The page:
The most difficult trade-off for Australia will come in a decision a future government will make about cutting the numbers of the Joint Strike Fighter aircraft to accommodate the Super Hornets.

It’s a difficult choice between a capable fourth-generation fighter aircraft already in production and the higher risk but even more capable fifth-generation JSF.

A fourth Air Warfare Destroyer would significantly strengthen the navy’s surface capability by providing a ship capable of operating with the US Navy in high-threat areas. But this would be an extra unplanned multi-billion dollar acquisition decision in a budget already stretching at the seams.

Again, what are the trade-offs? It may make sense to think of reducing the notional (some would say utterly fanciful) plan for doubling the submarine fleet. In the AWD, we have a largely extant capability. The future submarine concept remains unbuilt and unproven.

A third possible announcement with the white paper is that the government will decide to narrow the options it promised to review for the future submarine.

These options included looking at existing military "off-the-shelf’ designs, an evolution of our existing Collins-class boat and a totally new design. The cost difference between these three possibilities could amount to tens of billions of dollars.

One has to ask: why make the decision on submarine design type now? It is not clear how thoroughly any of these options have been tested and it will be practically impossible to lock in any spending decisions in the 20 or so weeks left to the election campaign. The new submarine acquisition plan is one that will have to survive many federal elections between now and the launch sometime in the late 2020s of the first boat. The government’s first obligation here is set to set the foundations for good project management.

Smith has foreshadowed other policy elements in the white paper that will be welcomed, including a renewed focus on regional defence engagement with friends and allies in the Asia-Pacific; a stronger focus on the Indian Ocean; and closer attention being paid to protecting our strategic interests in our northern and western approaches.

These are sensible, largely low-cost steps that reflect necessary priorities beyond our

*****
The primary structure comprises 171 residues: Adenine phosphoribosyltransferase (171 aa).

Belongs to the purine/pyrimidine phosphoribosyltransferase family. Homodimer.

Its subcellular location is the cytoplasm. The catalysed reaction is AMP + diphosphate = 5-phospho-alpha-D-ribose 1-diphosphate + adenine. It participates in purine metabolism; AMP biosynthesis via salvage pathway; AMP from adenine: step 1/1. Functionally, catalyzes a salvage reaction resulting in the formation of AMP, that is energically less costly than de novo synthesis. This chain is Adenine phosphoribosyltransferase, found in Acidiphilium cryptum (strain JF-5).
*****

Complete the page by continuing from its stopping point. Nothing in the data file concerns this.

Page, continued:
Afghanistan mission.

The litmus test for the new white paper, as for all its predecessors, remains Defence’s
funding base.

If the white paper doesn’t resolve the growing imbalance between strategic ambition and grand plans for equipment purchases, then its shelf life will be short indeed, and future governments will be left to make the hard decisions between cutting capabilities or finding more dollars to invest.

-ends- ... fall.html# (
Título: Re: Despesas Militares Mundais
Enviado por: HSMW em Março 27, 2014, 09:02:14 pm
VICE News visits the factory floor of the American defense industry to learn how a twisted web of Machiavellian manufacturing strategies is keeping middle America afloat, politicians in office, and steady supply of weapons flowing to some questionable regimes.
Título: Re: Despesas Militares Mundais
Enviado por: olisipo em Fevereiro 22, 2016, 04:48:59 pm

China Becomes World's Third Largest Arms Exporter

China has surpassed Germany to become the world's third largest arms exporter, but the United States and Russia remain the dominant sellers of weapons worldwide, according to statistics released on Monday by a research organization in Sweden.

 The Stockolm International Peace Research Institute said China surpassed Germany on 2010-2014. With just 5 per cent of total exports for that period, China's share was far below that of the United States, at 31 per cent,  or Russia, at 27 per cent. (...)